• Neighborhoods can be poorly maintained, especially over time if the HOA is not properly managed, which will drive down rents … which attracts the lower income folks and scares off the middle class folks

Here are a couple real life case examples…

  • A few years ago … I had a relative who bought a $65k 1/1.5 bath condo in nice middle-class suburb of Dallas for $50k, and he probably spent $10k fixing it up. It’s the nicest one in his complex for sure, which is a gated community, has a pool, is decently maintained and is probably…30 years old. Anyway, he wound up losing his job a year ago, moved out of state to get a new job and that place has been on the market for nearly a year now. He owes $50k+ on his note, and probably couldn’t sell it for $30k now. His HOA fees are $250 a month, and are likely to go up (so he thinks). His note + property taxes + HOA dues equal $750 to $800 a month, and he cannot rent it for that much, so he has chosen to sit on it for a year … and now he’s out nearly $9000, $10000 or more. And the dude probably makes $40-45k a year…and he does not even live there…so that sucks for him to say the least. If he would of put that same $50k + $10k into rehab costs into an older 3/2 single family home in the same town, he could be renting it for $1000 a month and making a profit…note that he would NOT have HOA dues on that house either!!!
  • Many, many, many people think Las Vegas is a cool place to visit and party. I love the place! There are thousands and thousands of condominiums and townhomes in Vegas…and that area…man oh man…is the absolute worst place to own a condominium, especially if you bought it a couple years ago. But it’s a great time to buy there! LOL. If you have MLS access, checkout 650 E Sahara Av #2032 Las Vegas - East Las Vegas, NV 89142. It’s 2-bedroom, 2-bath condominium that was built in 2002 - FREAKING 2002 - and is on the market for $28k. There are plenty of others like that one…and some condos are well below $10k.
  • In the most prime place in Dallas, which is Highland Park/University Park, a 75 to 100 year old house on a small lot can set you back $750k. Crazy, eh? However you CAN pickup 30 year old condominimums - even in a 15 to 20 story high rise building with great views of downtown Dallas - there for $100 to 150k sometimes. But, NEW condominiums and townhomes there can set you back $250k to $750k. What’s that tell you? Even in the best of places…you might have some appreciation, as I doubt those $100k condos sold for $100k new 30 years ago…but I am willing to bet someone who buys a $750k townhome in the HP/UP area will find in 30 years their $750k townhome is really worth $500k - the price gap is just too big.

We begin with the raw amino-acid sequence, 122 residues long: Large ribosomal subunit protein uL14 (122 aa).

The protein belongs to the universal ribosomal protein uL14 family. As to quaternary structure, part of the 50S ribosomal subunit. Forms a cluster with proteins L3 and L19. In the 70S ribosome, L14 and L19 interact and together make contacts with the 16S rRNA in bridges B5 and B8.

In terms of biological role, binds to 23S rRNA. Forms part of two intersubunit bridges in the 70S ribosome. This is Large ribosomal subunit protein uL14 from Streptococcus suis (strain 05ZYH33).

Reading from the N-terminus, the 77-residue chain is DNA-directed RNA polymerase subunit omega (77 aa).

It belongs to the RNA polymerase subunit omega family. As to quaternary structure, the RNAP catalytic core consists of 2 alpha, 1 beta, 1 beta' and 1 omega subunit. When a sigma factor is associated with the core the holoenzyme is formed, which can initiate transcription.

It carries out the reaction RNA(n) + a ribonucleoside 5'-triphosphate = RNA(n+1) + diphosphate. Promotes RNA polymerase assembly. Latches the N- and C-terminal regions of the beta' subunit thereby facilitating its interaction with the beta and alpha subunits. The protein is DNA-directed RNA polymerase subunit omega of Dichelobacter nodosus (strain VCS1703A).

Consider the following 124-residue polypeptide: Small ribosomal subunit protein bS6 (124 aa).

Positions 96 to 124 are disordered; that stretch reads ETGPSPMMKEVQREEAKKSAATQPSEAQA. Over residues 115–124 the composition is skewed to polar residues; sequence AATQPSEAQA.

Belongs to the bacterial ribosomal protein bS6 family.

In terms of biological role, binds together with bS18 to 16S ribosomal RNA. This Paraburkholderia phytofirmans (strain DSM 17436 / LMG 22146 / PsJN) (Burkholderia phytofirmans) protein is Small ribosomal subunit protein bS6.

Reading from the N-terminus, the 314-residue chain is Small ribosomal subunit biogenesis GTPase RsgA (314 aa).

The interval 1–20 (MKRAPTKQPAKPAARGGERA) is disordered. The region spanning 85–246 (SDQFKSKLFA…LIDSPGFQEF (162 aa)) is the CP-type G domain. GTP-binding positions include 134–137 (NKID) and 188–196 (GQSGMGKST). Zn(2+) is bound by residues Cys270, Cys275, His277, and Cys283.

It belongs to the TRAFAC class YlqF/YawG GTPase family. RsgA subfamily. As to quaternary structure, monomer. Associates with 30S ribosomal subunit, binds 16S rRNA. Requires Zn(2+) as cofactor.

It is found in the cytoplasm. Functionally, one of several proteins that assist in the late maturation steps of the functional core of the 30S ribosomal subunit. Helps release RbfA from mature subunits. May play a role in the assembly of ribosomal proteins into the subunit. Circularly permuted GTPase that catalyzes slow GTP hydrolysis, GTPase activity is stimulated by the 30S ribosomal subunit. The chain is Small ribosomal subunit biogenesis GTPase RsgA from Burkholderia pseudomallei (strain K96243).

• I am friends with a guy who owns dozens and dozens of condominiums here in Dallas. He paid $45k+ each for them, and now no one will give him more than $15k each for them. They do generate positive cashflow, but barely, and when the market comes back in a few years…I really, really doubt he’ll ever sell them for $45k each.

Anyway…hopefully that helps you some. Condos & townhomes can be great investments, but they are far more riskier than single family homes if not purchased correctly - either very cheaply or in the correct, very niche market location.

The reason I don’t like condos is the HOA dues eating into my profits. HOA dues can be substantial and have to be paid whether condo is rented or not.

A personal experience: I got a waterfront lot a few years ago (for personal use, not investment). The HOA is now in foreclosure. All condo owners are screwed big time because there is no maintenance being done, nobody rents them and they are worried about higher monthly dues in future. But I pay just $25 per month for lawn maintenance and no more headaches for me.